Mobileye: Mapping Tech To Be Profitable Long Before Self-Driving Vehicles Hit The Road

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The mapping tech that Mobileye uses in relation to it’s self-driving vehicle tech development will be profitable long before fully autonomous vehicles actually start to be deployed on a large scale, according to the company’s chairman, Amnon Shashua.

Image via Arielinson (some rights reserved)

In an interview with Reuters, Shashua noted that this is because the mapping tech can be used in conjunction with a large variety of different semi-autonomous driving and convenience features.

In relation to these comments, the Mobileye head revealed that the company expects to begin announcing new deals with various auto manufacturers by the end of the year relating to its high-definition (HD) maps.

As a note here, it should probably be remembered that Mobileye is currently in the process of being acquired by Intel, for around $15.3 billion (a record deal on a couple of fronts).

Commenting on the value of the company’s high-definition maps, Shashua stated: “We can enable hands-free driving to levels that are much higher than with any sensor (alone).” Reuters provides more:

“The Israeli company also believes its mapping technology will be cheaper and more comprehensive than rival systems because of the way it is created.

“Whereas traditional HD mapping requires dedicated vehicles with specialized equipment and hired drivers, Mobileye’s RoadBook uses hardware in vehicles to ‘crowdsource’ data.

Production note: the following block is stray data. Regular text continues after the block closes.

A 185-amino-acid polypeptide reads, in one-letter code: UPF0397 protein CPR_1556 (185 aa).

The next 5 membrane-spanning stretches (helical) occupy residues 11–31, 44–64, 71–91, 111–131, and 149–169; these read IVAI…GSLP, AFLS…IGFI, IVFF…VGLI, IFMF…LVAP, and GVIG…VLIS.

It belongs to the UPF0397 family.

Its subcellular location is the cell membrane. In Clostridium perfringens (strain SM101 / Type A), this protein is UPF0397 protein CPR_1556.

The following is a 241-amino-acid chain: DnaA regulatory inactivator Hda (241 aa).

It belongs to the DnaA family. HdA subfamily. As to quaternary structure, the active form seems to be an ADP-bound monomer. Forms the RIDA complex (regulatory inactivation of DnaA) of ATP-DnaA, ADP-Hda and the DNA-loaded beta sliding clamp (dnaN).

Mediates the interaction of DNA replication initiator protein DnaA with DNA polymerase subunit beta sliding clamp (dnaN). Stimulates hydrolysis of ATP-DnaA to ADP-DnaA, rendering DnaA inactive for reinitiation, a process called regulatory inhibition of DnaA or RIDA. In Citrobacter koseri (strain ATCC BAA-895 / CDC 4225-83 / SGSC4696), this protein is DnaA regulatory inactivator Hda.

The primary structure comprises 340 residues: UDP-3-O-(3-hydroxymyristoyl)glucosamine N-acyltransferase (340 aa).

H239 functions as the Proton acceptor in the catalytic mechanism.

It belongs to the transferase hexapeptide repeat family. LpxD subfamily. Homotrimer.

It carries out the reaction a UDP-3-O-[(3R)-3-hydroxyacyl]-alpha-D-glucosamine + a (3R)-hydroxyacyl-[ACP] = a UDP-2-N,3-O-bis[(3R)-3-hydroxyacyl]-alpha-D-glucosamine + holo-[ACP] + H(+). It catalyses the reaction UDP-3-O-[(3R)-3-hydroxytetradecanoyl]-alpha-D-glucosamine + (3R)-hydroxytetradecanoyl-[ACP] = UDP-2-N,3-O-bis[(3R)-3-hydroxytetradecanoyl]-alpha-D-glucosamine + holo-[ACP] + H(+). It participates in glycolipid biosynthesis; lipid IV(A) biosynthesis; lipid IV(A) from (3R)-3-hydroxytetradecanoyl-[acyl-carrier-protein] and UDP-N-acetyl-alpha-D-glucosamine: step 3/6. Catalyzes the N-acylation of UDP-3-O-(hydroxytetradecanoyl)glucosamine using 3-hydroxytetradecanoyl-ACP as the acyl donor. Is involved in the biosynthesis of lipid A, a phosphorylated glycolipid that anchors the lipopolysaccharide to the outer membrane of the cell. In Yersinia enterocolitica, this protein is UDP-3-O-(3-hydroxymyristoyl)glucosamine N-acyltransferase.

“Nissan, Volkswagen, and BMW have already signed up to share data from Mobileye’s camera-equipped advanced driver assistance systems to generate HD maps for self-driving cars, and Shashua said four more manufacturers were in talks about joining the program.”

In addition to the comments about the company’s mapping technology, Shashua also made interesting comments about near-term prospects for fully autonomous cars: “If the expectation is for zero accidents, that isn’t realistic.”

He then went on to note that he believed that “society would accept fatalities that are 2-3 orders of magnitude smaller than with people-driven cars, meaning a decline to as few as 35 fatalities annually in the United States from around 35,000 today,” as paraphrased by Reuters.


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James Ayre

James Ayre's background is predominantly in geopolitics and history, but he has an obsessive interest in pretty much everything. After an early life spent in the Imperial Free City of Dortmund, James followed the river Ruhr to Cofbuokheim, where he attended the University of Astnide. And where he also briefly considered entering the coal mining business. He currently writes for a living, on a broad variety of subjects, ranging from science, to politics, to military history, to renewable energy.

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